Diabetes - General Information
Safe, Effective in Early Study
An "artificial pancreas" designed to deliver the key blood
sugar-regulating hormone insulin to diabetic patients without
the need for injections has been found safe and effective in a
preliminary study with ten patients.
The device is an insulin
reservoir, implanted in the tissue lining the abdominal cavity
and connected to a sensor implanted in the jugular vein. The
reservoir requires insulin refills every month or so. When the
sensor detects an increase in blood glucose, the reservoir
delivers the required amount of insulin.
Most insurances now pay for diabetics to have blood glucose
monitoring equipment in the home. Keeping the machines clean
and in good working order are vital for accurate results.
Follow the manufacturers' instructions for proper cleaning and
Be sure hands are clean before performing the test, but don't
use alcohol to cleanse your fingertip. It's drying and may
cause fingertips to crack. Wash hands with a mild
antibacterial soap like Dial.
Diabetes Test After
Heart Attack Shows Future Risk
Testing patients who have had heart attacks for signs of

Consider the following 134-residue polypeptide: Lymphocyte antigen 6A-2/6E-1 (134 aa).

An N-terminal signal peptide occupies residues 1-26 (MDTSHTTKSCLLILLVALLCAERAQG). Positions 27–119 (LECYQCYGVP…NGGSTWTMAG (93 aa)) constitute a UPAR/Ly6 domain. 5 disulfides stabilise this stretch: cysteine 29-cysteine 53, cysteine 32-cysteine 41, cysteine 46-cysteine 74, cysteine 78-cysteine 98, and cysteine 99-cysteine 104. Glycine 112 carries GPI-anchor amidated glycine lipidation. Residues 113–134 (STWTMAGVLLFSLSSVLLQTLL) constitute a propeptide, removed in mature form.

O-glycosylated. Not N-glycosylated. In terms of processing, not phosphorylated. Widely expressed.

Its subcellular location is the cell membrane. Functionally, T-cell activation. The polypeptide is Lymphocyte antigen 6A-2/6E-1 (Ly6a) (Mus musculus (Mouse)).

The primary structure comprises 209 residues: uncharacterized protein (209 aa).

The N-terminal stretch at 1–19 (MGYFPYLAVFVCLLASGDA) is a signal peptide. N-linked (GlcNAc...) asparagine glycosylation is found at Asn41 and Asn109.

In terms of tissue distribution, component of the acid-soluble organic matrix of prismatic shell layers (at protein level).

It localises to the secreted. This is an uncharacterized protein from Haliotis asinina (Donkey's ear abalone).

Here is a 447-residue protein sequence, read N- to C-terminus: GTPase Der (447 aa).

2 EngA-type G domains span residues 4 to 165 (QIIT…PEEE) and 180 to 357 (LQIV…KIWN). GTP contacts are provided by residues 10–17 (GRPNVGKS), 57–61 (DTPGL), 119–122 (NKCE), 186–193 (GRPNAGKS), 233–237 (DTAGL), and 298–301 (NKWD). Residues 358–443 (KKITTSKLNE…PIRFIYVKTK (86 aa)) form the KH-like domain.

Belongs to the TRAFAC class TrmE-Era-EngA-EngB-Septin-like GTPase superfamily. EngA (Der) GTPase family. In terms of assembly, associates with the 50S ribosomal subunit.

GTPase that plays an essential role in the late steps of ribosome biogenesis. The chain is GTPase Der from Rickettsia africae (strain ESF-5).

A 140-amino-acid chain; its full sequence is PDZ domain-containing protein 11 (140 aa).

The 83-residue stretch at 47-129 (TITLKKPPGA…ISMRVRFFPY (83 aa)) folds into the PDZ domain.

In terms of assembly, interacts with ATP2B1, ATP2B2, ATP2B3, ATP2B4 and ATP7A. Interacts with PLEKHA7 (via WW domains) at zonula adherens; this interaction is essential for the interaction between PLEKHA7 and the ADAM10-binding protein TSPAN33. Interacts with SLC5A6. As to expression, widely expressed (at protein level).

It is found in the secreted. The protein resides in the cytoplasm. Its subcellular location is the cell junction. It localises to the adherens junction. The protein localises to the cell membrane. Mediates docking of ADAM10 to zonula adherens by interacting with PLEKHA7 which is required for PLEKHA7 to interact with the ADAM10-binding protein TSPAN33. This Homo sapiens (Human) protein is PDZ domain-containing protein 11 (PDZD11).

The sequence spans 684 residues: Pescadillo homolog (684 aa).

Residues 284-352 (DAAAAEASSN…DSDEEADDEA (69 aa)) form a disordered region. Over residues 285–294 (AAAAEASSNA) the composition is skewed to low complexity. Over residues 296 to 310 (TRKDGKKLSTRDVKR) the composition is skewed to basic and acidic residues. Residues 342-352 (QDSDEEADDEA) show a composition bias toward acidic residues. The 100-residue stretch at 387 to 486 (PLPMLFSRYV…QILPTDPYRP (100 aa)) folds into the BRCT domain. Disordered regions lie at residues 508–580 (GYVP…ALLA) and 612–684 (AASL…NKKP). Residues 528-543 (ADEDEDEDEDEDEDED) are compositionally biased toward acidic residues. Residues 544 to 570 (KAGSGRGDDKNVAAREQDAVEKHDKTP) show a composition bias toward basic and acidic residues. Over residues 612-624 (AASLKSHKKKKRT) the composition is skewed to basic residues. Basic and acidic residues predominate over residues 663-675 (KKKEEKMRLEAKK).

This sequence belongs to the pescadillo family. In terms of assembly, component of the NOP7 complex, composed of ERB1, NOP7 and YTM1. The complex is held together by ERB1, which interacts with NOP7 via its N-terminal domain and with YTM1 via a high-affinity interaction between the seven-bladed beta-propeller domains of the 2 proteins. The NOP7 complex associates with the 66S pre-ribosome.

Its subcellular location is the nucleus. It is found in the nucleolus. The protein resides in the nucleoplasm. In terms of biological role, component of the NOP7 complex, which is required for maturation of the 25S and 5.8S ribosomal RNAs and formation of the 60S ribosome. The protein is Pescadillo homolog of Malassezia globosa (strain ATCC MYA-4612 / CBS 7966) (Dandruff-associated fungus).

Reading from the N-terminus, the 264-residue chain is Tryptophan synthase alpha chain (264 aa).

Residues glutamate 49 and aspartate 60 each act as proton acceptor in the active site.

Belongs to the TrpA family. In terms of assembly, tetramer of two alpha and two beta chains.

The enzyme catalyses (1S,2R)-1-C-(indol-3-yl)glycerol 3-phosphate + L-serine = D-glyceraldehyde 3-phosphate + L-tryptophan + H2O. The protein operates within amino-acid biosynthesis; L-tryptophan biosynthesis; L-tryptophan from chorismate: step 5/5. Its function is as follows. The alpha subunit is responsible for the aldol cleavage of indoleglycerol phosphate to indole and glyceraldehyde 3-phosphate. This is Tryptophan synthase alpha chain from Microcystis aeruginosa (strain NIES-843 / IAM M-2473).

diabetes before they leave the hospital may identify those
with the highest risk of future heart attacks. Many people
hospitalized for a heart attack have undiagnosed diabetes or
prediabetes, a term coined to describe the millions of
overweight and obese people who have blood sugar levels
suggesting an elevated risk of full-blown diabetes.
Medications, exercise and diet changes, all of which can
restore normal glucose levels, may reduce the risk of heart
attacks in patients who have already had a heart attack.
Diabetic Dental Care
Immaculate mouth care is a must. Diabetics are much more prone
to gum disease. More frequent dental visits may be needed and
careful brushing and flossing are a necessity. Avoid
ill-fitting dentures that may cause mouth sores.
Diabetic Eye Care
If you're a diabetic, regular visits to your eye care
professional are a must to prevent problems that could lead to
Diabetic Foot Care
* Take the pressure off your feet by losing weight if you are
* Inspect your feet at least once per day. If you can't see
well, ask someone to do it for you.
* Wash feet with mild soap and lukewarm water daily.
* Wear white cotton socks rather than synthetic ones with
* Don't go barefoot or wear ill-fitting shoes.
* See a podiatrist regularly for toenail trims and other
Diabetics Are Prone
to Foot Problems
Diabetics have decreased sensation and circulation in their
feet making them prone to foot infections/wounds that could
eventually lead to amputation.
Drug Could Delay
Acarbose, a drug that blocks the digestion of starch, could
prevent or delay the development of the most common form of
diabetes in those with slightly high blood sugar.
Exercises to Avoid
Diabetics should avoid exercises that involve pushing or
pulling heavy objects and lifting weights. Blood sugar levels
and blood pressure are raised during this kind of exercise.
FDA Approves New
A non-nutritive sweetener said to be 7,000 to 13,000 times
sweeter than sugar received approval from the U.S. Food and